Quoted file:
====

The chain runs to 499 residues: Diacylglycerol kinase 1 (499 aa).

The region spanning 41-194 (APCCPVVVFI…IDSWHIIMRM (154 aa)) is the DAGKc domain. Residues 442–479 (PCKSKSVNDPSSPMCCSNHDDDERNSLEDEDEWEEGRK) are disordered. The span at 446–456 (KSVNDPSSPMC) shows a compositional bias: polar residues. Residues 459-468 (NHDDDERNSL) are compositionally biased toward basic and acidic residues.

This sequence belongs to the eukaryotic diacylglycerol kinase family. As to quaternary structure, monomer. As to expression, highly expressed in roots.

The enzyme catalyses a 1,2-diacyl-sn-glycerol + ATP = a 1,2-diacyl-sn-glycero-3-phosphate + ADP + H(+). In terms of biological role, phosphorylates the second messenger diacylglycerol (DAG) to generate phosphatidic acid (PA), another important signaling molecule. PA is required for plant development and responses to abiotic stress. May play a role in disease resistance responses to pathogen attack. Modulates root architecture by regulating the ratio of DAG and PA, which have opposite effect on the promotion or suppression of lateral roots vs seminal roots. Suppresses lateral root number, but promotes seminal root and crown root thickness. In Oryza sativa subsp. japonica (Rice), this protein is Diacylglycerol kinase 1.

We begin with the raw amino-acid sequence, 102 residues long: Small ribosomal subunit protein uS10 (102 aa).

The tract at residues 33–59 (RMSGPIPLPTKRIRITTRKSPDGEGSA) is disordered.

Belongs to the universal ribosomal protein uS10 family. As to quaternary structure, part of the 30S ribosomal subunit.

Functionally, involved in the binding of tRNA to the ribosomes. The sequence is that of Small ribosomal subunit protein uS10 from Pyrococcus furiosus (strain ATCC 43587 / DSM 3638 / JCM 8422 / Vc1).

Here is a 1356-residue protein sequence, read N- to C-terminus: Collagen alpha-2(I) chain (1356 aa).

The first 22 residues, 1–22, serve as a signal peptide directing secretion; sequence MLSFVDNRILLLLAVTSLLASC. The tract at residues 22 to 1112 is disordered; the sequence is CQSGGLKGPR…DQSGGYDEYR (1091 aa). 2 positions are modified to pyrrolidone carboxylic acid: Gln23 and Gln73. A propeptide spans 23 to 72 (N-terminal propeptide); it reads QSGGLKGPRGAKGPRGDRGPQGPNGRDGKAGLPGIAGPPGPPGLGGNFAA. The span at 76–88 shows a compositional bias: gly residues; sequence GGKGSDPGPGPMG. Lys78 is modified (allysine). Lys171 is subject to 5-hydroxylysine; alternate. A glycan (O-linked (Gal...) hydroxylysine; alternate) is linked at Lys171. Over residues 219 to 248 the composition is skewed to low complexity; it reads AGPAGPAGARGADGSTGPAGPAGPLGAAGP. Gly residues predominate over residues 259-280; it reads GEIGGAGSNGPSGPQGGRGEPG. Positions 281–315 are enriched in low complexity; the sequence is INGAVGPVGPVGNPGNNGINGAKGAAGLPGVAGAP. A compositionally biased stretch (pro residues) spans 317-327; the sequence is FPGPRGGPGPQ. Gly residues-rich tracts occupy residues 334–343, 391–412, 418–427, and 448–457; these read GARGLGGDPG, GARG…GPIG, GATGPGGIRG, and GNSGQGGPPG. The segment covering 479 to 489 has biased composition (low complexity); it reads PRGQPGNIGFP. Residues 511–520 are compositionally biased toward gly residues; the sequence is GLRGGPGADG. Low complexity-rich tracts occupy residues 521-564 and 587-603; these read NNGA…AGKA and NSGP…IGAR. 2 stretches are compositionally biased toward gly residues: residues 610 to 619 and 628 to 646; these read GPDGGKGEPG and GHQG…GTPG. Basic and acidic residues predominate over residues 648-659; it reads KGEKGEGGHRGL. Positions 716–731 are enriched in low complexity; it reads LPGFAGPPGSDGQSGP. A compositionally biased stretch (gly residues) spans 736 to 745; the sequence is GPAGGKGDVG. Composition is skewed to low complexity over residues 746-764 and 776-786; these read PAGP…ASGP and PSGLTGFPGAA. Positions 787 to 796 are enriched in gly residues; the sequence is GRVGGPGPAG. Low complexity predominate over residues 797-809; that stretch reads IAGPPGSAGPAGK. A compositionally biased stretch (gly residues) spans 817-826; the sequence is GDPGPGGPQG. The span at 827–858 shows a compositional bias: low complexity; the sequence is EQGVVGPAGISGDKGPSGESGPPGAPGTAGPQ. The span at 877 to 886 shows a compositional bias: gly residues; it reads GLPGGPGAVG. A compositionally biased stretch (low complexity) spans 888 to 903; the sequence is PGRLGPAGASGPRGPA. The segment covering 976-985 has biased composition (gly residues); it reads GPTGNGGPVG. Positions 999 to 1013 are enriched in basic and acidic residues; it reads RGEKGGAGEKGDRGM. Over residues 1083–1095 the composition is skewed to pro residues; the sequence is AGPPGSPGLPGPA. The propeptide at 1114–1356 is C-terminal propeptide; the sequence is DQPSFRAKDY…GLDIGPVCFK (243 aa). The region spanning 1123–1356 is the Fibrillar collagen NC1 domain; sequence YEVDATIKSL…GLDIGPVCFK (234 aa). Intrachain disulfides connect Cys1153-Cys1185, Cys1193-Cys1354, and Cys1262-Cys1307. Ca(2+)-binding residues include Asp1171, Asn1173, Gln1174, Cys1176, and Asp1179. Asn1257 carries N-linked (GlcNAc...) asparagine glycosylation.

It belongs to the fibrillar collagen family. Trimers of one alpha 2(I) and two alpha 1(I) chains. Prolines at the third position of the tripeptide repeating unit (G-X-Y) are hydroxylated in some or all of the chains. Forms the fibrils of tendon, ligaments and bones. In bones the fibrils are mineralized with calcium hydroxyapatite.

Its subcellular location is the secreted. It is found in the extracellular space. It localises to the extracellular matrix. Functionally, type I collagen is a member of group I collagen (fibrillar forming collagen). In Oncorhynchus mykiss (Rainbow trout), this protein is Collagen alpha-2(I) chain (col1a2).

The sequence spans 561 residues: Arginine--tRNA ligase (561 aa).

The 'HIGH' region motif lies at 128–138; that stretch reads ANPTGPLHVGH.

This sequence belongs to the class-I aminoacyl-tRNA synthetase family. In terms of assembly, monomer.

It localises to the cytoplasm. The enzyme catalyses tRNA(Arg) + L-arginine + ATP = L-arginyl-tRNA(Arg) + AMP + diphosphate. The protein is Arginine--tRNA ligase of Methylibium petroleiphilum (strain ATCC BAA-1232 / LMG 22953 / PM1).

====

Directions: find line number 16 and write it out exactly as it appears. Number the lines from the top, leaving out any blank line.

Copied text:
It localises to the cytoplasm. The enzyme catalyses tRNA(Arg) + L-arginine + ATP = L-arginyl-tRNA(Arg) + AMP + diphosphate. The protein is Arginine--tRNA ligase of Methylibium petroleiphilum (strain ATCC BAA-1232 / LMG 22953 / PM1).